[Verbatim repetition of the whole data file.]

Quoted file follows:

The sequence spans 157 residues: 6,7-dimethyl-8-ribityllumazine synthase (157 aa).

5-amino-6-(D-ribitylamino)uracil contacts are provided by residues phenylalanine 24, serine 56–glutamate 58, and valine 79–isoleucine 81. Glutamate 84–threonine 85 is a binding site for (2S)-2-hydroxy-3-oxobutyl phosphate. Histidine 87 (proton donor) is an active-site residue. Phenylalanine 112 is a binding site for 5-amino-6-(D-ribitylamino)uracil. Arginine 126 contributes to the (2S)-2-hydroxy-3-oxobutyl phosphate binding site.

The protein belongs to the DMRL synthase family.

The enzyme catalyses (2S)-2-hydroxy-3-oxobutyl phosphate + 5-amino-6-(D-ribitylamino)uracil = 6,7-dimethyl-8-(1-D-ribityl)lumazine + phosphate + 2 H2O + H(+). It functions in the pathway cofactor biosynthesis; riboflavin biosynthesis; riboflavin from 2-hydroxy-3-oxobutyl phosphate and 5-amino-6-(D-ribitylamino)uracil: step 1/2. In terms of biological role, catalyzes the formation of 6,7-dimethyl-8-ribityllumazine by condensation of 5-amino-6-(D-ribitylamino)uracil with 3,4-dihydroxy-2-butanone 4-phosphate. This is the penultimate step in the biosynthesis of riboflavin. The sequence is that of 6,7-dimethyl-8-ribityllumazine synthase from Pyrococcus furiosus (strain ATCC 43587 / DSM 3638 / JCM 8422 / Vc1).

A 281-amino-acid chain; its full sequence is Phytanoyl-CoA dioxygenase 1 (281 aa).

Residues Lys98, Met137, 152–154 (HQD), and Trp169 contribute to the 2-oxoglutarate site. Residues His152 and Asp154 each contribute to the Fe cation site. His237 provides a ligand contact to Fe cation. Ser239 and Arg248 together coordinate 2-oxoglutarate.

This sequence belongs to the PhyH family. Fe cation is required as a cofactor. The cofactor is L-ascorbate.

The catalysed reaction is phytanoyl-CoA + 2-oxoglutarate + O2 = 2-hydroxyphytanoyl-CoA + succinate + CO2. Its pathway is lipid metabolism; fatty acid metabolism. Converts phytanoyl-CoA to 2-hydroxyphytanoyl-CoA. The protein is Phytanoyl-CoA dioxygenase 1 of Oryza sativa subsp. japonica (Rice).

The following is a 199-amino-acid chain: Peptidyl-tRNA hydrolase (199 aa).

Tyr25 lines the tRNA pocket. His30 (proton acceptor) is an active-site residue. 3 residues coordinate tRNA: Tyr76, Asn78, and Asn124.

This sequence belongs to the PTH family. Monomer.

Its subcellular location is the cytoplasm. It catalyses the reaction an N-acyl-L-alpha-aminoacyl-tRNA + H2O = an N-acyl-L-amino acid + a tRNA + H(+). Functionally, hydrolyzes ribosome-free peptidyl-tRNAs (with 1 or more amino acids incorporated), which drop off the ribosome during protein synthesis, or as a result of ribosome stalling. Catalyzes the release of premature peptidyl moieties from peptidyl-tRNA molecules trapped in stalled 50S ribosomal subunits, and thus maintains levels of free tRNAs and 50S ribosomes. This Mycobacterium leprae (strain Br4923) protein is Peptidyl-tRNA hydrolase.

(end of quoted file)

The sequence spans 157 residues: 6,7-dimethyl-8-ribityllumazine synthase (157 aa).

5-amino-6-(D-ribitylamino)uracil contacts are provided by residues phenylalanine 24, serine 56–glutamate 58, and valine 79–isoleucine 81. Glutamate 84–threonine 85 is a binding site for (2S)-2-hydroxy-3-oxobutyl phosphate. Histidine 87 (proton donor) is an active-site residue. Phenylalanine 112 is a binding site for 5-amino-6-(D-ribitylamino)uracil. Arginine 126 contributes to the (2S)-2-hydroxy-3-oxobutyl phosphate binding site.

The protein belongs to the DMRL synthase family.

The enzyme catalyses (2S)-2-hydroxy-3-oxobutyl phosphate + 5-amino-6-(D-ribitylamino)uracil = 6,7-dimethyl-8-(1-D-ribityl)lumazine + phosphate + 2 H2O + H(+). It functions in the pathway cofactor biosynthesis; riboflavin biosynthesis; riboflavin from 2-hydroxy-3-oxobutyl phosphate and 5-amino-6-(D-ribitylamino)uracil: step 1/2. In terms of biological role, catalyzes the formation of 6,7-dimethyl-8-ribityllumazine by condensation of 5-amino-6-(D-ribitylamino)uracil with 3,4-dihydroxy-2-butanone 4-phosphate. This is the penultimate step in the biosynthesis of riboflavin. The sequence is that of 6,7-dimethyl-8-ribityllumazine synthase from Pyrococcus furiosus (strain ATCC 43587 / DSM 3638 / JCM 8422 / Vc1).

A 281-amino-acid chain; its full sequence is Phytanoyl-CoA dioxygenase 1 (281 aa).

Residues Lys98, Met137, 152–154 (HQD), and Trp169 contribute to the 2-oxoglutarate site. Residues His152 and Asp154 each contribute to the Fe cation site. His237 provides a ligand contact to Fe cation. Ser239 and Arg248 together coordinate 2-oxoglutarate.

This sequence belongs to the PhyH family. Fe cation is required as a cofactor. The cofactor is L-ascorbate.

The catalysed reaction is phytanoyl-CoA + 2-oxoglutarate + O2 = 2-hydroxyphytanoyl-CoA + succinate + CO2. Its pathway is lipid metabolism; fatty acid metabolism. Converts phytanoyl-CoA to 2-hydroxyphytanoyl-CoA. The protein is Phytanoyl-CoA dioxygenase 1 of Oryza sativa subsp. japonica (Rice).

The following is a 199-amino-acid chain: Peptidyl-tRNA hydrolase (199 aa).

Tyr25 lines the tRNA pocket. His30 (proton acceptor) is an active-site residue. 3 residues coordinate tRNA: Tyr76, Asn78, and Asn124.

This sequence belongs to the PTH family. Monomer.

Its subcellular location is the cytoplasm. It catalyses the reaction an N-acyl-L-alpha-aminoacyl-tRNA + H2O = an N-acyl-L-amino acid + a tRNA + H(+). Functionally, hydrolyzes ribosome-free peptidyl-tRNAs (with 1 or more amino acids incorporated), which drop off the ribosome during protein synthesis, or as a result of ribosome stalling. Catalyzes the release of premature peptidyl moieties from peptidyl-tRNA molecules trapped in stalled 50S ribosomal subunits, and thus maintains levels of free tRNAs and 50S ribosomes. This Mycobacterium leprae (strain Br4923) protein is Peptidyl-tRNA hydrolase.